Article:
I’ve written a great deal this season about the ways in which prestige television, traditionally considered the provenance of middle-aged male anti-heroes, is actually strikingly attentive to the experiences and worldviews of young girls. And as Game of Thrones closed out its third season on Sunday, and as Mad Men reached a high point of its sixth year with Sally Draper’s discovery of her father’s latest infidelity, they seemed to be strikingly in parallel. Both shows have many concerns. But among them is what happens when girls lose their fathers, whether to death, divorce, or simply grown-up incompatibility.
Arya Stark loses her biological father Ned Stark to violence, specifically to an execution ordered by King Joffrey Baratheon. Joffrey’s a vicious young boy who’s entirely out of his depth in his role as king of Westeros, but he has father problems of his own. The man who raised him as a son, Robert Baratheon, dies in the first season of Game of Thrones after he’s gored by a boar on a hunt, his reflexes dulled by the wine his wife Cersei has encouraged his squire to overserve him. And Joffrey’s dogged by rumors (which are, of course true), that the violent, mercurial, unfaithful Robert isn’t his biological father at all, but instead, that he’s the product of the long-running sexual relationship between his mother Cersei and her twin brother Jaime. Jaime is lost to Joffrey in the swirl of the War of the Five kings, captured by the Starks in battle, disappearing into the countryside on the run with Brienne of Tarth after Catelyn Stark frees him, stripped of his sword hand by Locke, and ultimately come home a changed man. When Joffrey orders Ned Stark killed, he’s doing so to kill his own doubts about his parentage, his legitimacy, his right to the throne on which he sits, as well as to commit an act of cruelty against Sansa Stark, who is naive enough to have condemned her father to prison, and then naive enough to believe that she can save his life.
But while Sansa doesn’t acquire another father figure, instead falling into the custody of her prospective mother-in-law Cersei Lannister, and then the bevy of Tyrell women, Arya gains and loses several other older men in her life throughout the course of the series. There’s her dancing master, Syrio Forel, the former First Sword of Braavos, who is hired by Ned to instruct Arya in swordplay when they move to King’s Landing. To a certain extent, Syrio’s a surrogate father, proving Arya company that Ned’s unable to give her while he’s tied up with the duties that come with being Hand of the King. And he also does what Ned can’t quite do directly, training Arya on the basis of her talent, rather than her gender. And Syrio doesn’t just give her lessons: he also gives Arya the beginning of a new philosophy and a relationship to death, a defiant “not today!” a force that many other women in the series feel powerless against. When the knights of the Kingsguard come for Arya as part of the Lannisters’ attempt to sweep up the Starks in a single set of operations, Syrio acts more like a father than an instructor, giving Arya the opportunity to flee, even, it seems, at the cost of her own life.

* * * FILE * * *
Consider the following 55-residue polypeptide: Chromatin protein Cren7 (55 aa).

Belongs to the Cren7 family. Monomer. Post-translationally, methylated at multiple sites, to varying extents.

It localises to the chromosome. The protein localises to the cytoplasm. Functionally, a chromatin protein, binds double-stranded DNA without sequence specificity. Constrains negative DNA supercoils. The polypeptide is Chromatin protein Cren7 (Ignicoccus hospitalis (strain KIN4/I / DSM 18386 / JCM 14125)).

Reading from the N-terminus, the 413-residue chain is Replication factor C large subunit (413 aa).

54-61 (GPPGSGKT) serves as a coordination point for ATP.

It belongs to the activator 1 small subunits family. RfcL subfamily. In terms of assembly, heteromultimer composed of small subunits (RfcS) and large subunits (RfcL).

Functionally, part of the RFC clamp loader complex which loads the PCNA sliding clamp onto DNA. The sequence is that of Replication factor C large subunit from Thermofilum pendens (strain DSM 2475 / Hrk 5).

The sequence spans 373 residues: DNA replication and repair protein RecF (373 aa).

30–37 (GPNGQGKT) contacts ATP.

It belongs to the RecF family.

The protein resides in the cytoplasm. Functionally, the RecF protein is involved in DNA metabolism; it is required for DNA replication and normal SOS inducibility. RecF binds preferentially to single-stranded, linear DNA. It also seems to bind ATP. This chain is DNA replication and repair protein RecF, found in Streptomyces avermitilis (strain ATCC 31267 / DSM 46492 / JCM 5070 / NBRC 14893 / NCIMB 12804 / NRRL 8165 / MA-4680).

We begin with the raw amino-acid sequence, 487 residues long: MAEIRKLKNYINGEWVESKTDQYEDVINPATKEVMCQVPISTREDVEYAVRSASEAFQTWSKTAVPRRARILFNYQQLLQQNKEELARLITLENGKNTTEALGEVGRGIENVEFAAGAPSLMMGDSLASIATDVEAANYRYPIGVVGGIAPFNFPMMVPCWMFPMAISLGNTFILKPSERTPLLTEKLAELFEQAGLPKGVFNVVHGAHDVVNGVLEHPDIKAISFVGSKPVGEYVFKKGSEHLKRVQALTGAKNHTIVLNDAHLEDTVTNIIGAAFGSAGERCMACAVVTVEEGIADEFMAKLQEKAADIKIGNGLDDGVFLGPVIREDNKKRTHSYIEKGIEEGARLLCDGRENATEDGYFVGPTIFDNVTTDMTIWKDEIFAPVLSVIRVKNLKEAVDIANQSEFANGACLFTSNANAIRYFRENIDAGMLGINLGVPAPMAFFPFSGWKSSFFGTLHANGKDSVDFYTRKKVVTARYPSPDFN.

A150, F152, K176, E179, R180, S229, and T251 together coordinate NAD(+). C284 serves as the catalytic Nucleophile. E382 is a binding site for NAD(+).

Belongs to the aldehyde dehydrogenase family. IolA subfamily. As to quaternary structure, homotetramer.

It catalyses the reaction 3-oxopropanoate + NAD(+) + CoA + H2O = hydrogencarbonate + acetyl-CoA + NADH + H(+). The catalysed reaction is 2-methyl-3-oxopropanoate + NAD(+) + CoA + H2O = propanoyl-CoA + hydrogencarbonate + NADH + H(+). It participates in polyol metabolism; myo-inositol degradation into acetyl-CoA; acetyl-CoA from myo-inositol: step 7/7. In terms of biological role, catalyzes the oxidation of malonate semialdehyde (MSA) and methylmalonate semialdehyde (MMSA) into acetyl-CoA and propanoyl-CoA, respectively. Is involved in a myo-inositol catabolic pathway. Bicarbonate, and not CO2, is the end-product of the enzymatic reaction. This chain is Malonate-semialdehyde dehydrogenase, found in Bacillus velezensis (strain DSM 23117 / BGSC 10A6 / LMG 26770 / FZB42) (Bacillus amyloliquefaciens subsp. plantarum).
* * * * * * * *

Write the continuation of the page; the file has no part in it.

She runs into the arms of the man who will become her second surrogate father, Yoren, a Brother of the Night’s Watch who’s come to King’s Landing on a recruiting mission that’s largely been a failure. Yoren’s decision to take Arya in is impulsive and decent, but they’re matched in many ways. Like Syrio, Yoren’s willing to treat Arya like a boy, cutting her hair, urging her to keep her gender a secret. And he trains her like a boy, too, sharing with her the story of his own childhood family loss, and teaching her the mantra of revenge that sustained him until he was able to avenge that loss and run off to join the Night’s Watch. But he dies, too, in an attack on their party, and Arya’s left alone again.